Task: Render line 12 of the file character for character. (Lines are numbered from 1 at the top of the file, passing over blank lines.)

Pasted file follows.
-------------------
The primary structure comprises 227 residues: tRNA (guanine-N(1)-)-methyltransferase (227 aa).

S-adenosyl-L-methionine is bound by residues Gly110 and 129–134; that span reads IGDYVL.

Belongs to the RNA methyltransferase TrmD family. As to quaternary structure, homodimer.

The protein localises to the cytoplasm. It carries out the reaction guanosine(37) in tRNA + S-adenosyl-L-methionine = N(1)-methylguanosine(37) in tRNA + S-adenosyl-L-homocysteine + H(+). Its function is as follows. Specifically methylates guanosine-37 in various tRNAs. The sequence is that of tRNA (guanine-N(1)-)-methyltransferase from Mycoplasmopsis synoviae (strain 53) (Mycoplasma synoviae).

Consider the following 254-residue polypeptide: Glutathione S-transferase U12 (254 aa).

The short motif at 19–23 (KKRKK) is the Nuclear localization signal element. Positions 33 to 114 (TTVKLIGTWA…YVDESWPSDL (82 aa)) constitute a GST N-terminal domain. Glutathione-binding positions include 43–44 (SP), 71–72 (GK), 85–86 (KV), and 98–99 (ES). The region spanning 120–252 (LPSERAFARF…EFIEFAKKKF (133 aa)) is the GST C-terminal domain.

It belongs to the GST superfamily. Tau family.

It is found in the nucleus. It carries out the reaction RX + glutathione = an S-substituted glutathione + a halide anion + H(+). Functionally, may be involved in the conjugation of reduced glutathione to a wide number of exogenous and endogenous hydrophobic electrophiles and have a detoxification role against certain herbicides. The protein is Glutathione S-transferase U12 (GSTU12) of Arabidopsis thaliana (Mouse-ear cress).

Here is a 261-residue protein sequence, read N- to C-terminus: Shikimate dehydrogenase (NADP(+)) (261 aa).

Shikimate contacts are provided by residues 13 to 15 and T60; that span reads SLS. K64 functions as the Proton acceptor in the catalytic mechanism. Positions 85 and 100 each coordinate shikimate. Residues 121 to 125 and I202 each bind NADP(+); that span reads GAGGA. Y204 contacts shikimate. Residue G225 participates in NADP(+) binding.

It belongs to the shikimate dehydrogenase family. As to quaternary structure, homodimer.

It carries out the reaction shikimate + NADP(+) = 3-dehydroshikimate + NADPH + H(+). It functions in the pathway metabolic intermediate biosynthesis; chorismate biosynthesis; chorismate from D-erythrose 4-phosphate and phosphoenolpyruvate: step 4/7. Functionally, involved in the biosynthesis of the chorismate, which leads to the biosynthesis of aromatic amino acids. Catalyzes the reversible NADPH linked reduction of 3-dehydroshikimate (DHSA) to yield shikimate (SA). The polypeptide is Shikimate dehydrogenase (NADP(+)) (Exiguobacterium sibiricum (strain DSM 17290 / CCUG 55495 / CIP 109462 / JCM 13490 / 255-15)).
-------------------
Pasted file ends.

It carries out the reaction shikimate + NADP(+) = 3-dehydroshikimate + NADPH + H(+). It functions in the pathway metabolic intermediate biosynthesis; chorismate biosynthesis; chorismate from D-erythrose 4-phosphate and phosphoenolpyruvate: step 4/7. Functionally, involved in the biosynthesis of the chorismate, which leads to the biosynthesis of aromatic amino acids. Catalyzes the reversible NADPH linked reduction of 3-dehydroshikimate (DHSA) to yield shikimate (SA). The polypeptide is Shikimate dehydrogenase (NADP(+)) (Exiguobacterium sibiricum (strain DSM 17290 / CCUG 55495 / CIP 109462 / JCM 13490 / 255-15)).